The Ages of Man in Two Middle English Oedipus Narratives

The Ages of Man in Two Middle English Oedipus Narratives <p>Abstract:</p><p>This essay demonstrates how two middle English Oedipus narratives—the <i>South English Legendary</i>’s “Life of Judas” and the opening section of John Lydgate’s <i>Siege of Thebes</i>—invoke the “ages of man” topos differently in order to dramatize why an individual deviates from normative development. The “Life of Judas” alludes to the topos to speculate about character psychology and pathological development and thus crafts a medieval “popular” psychology. In the <i>Siege of Thebes</i>, the “ages of man” system exemplifies an idealized counterpoint to Edippus’s pathological development and explains why his existence is at odds with the Theban polis. The essay ends by considering evidence that Sigmund Freud may have known these medieval Oedipus narratives and situates these stories as distant preludes to the Freudian Oedipus complex.</p> http://www.deepdyve.com/assets/images/DeepDyve-Logo-lg.png Studies in Philology University of North Carolina Press

The Ages of Man in Two Middle English Oedipus Narratives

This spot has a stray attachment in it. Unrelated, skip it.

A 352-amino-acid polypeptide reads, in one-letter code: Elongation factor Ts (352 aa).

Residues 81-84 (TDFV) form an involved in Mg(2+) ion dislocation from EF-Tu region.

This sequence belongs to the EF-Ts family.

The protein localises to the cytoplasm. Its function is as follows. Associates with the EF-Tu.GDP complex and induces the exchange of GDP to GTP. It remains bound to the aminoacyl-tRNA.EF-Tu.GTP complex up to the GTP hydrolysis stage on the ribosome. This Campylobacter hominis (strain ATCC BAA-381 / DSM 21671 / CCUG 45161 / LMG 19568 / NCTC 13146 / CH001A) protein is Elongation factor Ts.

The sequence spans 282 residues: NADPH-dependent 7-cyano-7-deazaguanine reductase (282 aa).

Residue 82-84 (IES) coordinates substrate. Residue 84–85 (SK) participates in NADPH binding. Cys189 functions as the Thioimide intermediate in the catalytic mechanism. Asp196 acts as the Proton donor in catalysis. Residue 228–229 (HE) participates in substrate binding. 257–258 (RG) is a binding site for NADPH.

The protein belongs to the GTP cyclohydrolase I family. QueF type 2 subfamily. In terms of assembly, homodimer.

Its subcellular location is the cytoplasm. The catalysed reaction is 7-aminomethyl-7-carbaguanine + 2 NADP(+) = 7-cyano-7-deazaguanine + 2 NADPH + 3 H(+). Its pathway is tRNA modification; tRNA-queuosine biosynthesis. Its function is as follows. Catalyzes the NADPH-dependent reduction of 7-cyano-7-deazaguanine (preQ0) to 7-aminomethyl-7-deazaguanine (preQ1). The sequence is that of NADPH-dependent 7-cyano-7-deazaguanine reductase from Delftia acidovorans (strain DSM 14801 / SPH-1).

Studies in Philology, Volume 116 (1) – Jan 11, 2019

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Publisher
University of North Carolina Press
Copyright
Copyright © 2008 The University of North Carolina Press.
ISSN
1543-0383

Abstract

<p>Abstract:</p><p>This essay demonstrates how two middle English Oedipus narratives—the <i>South English Legendary</i>’s “Life of Judas” and the opening section of John Lydgate’s <i>Siege of Thebes</i>—invoke the “ages of man” topos differently in order to dramatize why an individual deviates from normative development. The “Life of Judas” alludes to the topos to speculate about character psychology and pathological development and thus crafts a medieval “popular” psychology. In the <i>Siege of Thebes</i>, the “ages of man” system exemplifies an idealized counterpoint to Edippus’s pathological development and explains why his existence is at odds with the Theban polis. The essay ends by considering evidence that Sigmund Freud may have known these medieval Oedipus narratives and situates these stories as distant preludes to the Freudian Oedipus complex.</p>

Journal

Studies in PhilologyUniversity of North Carolina Press

Published: Jan 11, 2019

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